Todd: If it’s not at a human scale, then what is it? I think art, music, film, and words are what motivate and cause us to do anything; to love, hate, embrace, disdain. If we vibe personally, then we might vibe creatively. It’s a way to communicate, using textures, shapes, tones, notes, and forms that say so much without saying anything at all. Kindred spirits have a way of finding one another, and so, the label’s structure is already a strong network of friends who have been on tour together, played shows, and worked on a variety of pieces before HELIC.AL existed. It acts like a creative marriage — the parts are great on their own, but even greater when combined in unique ways.
Any idea of the direction things will take next? Have you already new releases scheduled for later in the year?
Charles: We have a good cue of releases, working with a small pool of artists as well as working on Interval side projects produced by us. We are building our own aesthetic so we are heading into uncharted territories on many fronts, at least for us personally. We have always been interested in using more than one medium to create and we will continue with that moving forward.
Todd: Next up is Artefactos de Dolor; a studio project that began as experimental scratch tracks from Charles and I trying out weird stuff in the studio. We had things that deviated too far from Interval’s sound that didn’t seem to fit. I had been talking to vocalist Alyssa Barrera about doing a project together, so I invited her to do some vocals in Spanish, her native tongue.
"In the analogue domain, it's a bit like doing math, blindfolded."
She sang over a few of the tracks and they really worked well; it was like a Spanish female CH-BB. The next task was to figure out how to perform it live. One caveat in working in a non-digital environment, is that we have no instant recall of a saved state of the recording session. We find a sweet spot on the synth, sequencer or effects unit and basically have to record immediately, knowing how much of a challenge it would be to reproduce it each time.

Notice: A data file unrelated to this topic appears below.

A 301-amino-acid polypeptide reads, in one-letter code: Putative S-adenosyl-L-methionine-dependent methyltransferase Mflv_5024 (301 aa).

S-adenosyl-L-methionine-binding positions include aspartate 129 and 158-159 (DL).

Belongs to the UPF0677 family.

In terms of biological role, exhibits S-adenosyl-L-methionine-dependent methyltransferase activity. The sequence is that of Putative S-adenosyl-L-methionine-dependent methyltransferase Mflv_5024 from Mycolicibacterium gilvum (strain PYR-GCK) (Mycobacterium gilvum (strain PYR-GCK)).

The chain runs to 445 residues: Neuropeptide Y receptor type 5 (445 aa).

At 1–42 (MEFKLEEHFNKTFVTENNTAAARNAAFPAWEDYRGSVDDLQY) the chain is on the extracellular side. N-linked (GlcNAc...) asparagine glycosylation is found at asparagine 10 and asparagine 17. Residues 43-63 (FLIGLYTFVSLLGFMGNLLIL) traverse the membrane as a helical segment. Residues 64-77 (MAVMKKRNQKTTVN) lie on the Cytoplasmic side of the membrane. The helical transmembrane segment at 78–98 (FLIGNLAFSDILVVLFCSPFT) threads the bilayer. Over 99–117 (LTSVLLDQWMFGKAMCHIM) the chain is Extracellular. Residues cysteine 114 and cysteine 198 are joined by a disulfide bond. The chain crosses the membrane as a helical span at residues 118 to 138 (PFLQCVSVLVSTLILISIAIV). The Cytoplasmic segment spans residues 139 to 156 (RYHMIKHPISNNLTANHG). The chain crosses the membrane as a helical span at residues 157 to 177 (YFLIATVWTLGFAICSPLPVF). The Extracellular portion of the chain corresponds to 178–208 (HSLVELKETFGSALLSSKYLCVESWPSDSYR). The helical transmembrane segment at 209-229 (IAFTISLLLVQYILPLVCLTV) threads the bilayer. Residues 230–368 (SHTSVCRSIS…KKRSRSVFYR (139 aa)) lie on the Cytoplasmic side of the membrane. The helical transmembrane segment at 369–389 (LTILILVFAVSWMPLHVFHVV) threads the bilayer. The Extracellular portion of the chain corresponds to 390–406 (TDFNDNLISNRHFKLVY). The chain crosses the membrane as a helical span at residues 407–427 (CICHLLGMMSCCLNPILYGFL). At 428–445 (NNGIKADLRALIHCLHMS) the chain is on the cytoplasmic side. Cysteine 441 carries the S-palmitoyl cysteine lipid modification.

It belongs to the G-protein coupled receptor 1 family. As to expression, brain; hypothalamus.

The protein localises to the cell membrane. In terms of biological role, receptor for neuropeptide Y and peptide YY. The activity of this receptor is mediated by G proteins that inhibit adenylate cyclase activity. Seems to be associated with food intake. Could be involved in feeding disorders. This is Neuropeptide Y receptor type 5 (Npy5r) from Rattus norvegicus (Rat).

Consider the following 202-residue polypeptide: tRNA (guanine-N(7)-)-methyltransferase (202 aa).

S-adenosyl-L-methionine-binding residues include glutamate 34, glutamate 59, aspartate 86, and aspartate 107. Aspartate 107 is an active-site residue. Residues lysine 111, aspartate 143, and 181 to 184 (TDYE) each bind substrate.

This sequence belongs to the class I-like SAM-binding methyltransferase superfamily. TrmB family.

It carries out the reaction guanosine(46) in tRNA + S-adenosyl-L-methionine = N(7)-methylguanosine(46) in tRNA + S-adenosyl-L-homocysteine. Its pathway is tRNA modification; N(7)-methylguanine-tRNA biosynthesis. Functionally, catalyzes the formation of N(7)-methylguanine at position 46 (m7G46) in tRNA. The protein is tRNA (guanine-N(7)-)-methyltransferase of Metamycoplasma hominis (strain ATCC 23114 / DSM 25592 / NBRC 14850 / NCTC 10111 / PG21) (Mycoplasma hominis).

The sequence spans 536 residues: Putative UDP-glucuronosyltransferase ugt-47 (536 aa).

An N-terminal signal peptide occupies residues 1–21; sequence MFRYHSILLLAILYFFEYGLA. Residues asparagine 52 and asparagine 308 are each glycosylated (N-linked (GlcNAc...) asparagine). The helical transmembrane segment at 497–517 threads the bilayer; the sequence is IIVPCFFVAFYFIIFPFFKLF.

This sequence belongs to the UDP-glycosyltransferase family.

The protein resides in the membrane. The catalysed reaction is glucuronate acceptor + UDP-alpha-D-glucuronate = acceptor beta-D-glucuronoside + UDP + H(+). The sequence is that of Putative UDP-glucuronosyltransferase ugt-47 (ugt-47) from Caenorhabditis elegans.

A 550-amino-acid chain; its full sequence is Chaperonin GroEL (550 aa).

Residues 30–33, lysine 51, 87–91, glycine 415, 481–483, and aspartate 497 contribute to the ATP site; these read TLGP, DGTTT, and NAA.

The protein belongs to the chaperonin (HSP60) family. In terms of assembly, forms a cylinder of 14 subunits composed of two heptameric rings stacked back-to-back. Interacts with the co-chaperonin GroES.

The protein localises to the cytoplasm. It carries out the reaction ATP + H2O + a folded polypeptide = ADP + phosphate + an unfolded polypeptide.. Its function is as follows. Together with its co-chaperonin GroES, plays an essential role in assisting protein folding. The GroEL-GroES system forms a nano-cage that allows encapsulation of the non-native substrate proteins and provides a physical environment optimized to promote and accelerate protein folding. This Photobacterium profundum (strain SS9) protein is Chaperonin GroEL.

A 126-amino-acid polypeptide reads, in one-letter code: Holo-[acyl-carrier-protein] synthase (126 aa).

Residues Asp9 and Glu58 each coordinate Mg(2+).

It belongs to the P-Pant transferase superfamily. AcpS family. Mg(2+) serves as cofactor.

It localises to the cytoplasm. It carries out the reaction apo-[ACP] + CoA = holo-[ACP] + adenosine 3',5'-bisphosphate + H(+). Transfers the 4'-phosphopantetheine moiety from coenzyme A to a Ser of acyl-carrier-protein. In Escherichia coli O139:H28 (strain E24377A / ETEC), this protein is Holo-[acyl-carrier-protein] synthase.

Charles: Analogue, baby!
Todd: So we dumped the sequenced elements onto a Nagra reel to reel as our backing track. Alyssa created costumes for herself in a variety of persona, and Charles and I strip to black pants and fencing masks, putting her in the forefront. After that, we’ve got a number of options; I/TMSZ, my collaboration with Crash Course in Science’s Michael Zodorozny; a double LP of Vertical Silence, Charles’s solo project, which is essentially pop music done by members of EBM, goth, industrial and post-punk bands; SSPS + Gramma doing a split LP, a double LP of Interval, and a whole lot more.
How’s your summer schedule looking right now?
Charles: Looking busy! Big personal trips to Asia on the immediate horizon for both of us. Firming up some European dates after we return. In the studio we’re pushing hard to get some projects into the pipeline. We got more than years worth of releases that just need recorded, mixed and mastered. Always writing new stuff. We live in NYC and there is always too much to do, something to see every day of the week.
Todd: The number one thing on my schedule is getting married in two weeks. After that are the release events, screening the 7 films for the album in NYC, LA & SF for Interval. We’re working on a handful of dates for our first European tour with the label’s core artists. As Charles said, the studio is a very hands-on process, and as much as I’d like to take it with me, I can only work on it in one physical place at this point in time, and those constrained exercises do free us from restrictions… of being connected to a mobile device, laptop, distracted by checking in, etc. We’ve got a lot of things to say, and now, a lot of different ways in which to say them.
Transmit is out now, order a vinyl copy from Juno.
A2. Breaking Up
B3. Another Time